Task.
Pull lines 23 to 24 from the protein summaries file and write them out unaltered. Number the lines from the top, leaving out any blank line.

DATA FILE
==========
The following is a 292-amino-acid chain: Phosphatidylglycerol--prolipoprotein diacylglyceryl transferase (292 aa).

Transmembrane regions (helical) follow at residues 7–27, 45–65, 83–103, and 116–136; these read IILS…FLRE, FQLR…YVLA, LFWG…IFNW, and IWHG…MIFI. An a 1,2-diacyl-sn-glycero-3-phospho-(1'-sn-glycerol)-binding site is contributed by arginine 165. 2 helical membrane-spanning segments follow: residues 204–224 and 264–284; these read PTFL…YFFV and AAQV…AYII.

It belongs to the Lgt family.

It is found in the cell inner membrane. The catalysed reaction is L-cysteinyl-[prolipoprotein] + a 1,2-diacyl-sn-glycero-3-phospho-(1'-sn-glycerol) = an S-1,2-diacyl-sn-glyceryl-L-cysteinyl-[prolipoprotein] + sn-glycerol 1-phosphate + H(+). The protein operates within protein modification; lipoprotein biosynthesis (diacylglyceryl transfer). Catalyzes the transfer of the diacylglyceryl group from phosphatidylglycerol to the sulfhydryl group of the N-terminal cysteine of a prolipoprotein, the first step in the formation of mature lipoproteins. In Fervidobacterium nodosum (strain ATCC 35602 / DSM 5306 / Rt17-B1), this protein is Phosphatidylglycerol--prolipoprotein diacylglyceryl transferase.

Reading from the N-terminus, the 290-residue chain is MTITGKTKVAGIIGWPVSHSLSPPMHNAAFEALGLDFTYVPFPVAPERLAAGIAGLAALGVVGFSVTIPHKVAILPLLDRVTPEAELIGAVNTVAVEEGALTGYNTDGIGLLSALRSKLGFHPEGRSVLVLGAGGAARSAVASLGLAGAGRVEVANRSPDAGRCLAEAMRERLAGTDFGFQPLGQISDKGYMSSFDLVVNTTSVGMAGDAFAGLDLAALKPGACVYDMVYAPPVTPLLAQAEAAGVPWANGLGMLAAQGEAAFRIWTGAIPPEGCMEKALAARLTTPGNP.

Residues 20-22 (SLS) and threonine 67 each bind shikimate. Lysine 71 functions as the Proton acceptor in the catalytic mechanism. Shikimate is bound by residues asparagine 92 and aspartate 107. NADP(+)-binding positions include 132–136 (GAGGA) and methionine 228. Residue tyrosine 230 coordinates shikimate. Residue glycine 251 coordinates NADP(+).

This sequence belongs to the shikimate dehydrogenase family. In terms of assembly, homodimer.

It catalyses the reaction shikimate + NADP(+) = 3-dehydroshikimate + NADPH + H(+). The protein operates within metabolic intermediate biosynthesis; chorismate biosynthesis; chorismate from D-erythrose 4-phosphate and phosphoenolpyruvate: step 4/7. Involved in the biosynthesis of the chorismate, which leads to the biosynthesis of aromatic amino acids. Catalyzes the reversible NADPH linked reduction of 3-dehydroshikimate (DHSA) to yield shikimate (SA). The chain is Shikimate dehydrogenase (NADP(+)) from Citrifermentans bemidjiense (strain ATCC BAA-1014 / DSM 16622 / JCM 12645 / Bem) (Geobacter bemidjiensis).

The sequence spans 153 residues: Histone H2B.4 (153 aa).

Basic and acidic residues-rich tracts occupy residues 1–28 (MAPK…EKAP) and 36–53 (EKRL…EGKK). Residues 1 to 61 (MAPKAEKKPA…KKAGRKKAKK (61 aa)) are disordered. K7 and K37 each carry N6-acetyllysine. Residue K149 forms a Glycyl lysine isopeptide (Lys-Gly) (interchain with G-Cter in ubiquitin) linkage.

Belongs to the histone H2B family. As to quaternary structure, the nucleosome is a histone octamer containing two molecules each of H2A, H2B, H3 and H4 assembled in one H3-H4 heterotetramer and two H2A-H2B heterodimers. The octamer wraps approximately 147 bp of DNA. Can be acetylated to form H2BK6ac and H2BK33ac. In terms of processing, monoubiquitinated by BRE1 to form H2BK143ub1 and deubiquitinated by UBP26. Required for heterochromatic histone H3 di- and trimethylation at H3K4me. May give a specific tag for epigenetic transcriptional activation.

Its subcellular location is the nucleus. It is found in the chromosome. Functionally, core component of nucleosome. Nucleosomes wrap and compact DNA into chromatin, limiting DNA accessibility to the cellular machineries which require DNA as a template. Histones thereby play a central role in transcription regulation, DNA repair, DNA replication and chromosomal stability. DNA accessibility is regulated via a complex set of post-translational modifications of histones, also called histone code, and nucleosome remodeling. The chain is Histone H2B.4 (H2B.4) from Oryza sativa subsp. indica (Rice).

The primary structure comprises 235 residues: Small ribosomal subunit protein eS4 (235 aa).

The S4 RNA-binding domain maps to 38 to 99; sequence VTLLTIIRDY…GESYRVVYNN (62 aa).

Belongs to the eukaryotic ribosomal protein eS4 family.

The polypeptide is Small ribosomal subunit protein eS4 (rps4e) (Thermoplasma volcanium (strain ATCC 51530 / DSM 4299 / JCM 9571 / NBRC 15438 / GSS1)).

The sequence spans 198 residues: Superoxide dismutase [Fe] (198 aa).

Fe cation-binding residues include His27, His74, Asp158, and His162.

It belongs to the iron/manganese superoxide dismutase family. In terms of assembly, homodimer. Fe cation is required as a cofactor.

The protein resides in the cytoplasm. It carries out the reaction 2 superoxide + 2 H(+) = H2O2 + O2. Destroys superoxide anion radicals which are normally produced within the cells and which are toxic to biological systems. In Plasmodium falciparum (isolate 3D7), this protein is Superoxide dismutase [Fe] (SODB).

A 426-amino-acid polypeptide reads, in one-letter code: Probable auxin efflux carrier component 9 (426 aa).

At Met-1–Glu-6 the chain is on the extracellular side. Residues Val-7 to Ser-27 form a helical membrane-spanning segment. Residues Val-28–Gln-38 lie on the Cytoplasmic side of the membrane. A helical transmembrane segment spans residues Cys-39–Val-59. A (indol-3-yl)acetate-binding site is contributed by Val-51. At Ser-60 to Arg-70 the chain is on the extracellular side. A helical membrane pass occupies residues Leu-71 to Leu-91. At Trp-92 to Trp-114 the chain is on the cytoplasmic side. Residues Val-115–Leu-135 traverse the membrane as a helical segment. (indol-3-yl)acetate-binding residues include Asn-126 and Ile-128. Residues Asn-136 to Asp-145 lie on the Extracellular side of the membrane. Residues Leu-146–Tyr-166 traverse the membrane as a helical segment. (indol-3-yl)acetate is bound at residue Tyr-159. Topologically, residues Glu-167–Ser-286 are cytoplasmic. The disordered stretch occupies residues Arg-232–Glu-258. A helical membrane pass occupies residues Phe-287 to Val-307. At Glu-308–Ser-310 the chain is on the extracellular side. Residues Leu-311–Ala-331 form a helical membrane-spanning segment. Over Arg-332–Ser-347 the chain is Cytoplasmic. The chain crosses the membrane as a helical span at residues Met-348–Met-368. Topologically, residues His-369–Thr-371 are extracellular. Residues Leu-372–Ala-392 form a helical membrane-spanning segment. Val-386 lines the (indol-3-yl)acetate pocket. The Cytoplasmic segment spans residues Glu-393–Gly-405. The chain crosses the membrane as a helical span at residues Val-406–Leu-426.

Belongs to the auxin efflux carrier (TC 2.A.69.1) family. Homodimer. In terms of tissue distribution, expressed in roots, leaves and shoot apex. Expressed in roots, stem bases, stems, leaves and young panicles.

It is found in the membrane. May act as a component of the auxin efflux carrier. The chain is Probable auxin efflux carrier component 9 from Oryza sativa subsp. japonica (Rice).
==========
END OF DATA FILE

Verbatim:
Belongs to the auxin efflux carrier (TC 2.A.69.1) family. Homodimer. In terms of tissue distribution, expressed in roots, leaves and shoot apex. Expressed in roots, stem bases, stems, leaves and young panicles.

It is found in the membrane. May act as a component of the auxin efflux carrier. The chain is Probable auxin efflux carrier component 9 from Oryza sativa subsp. japonica (Rice).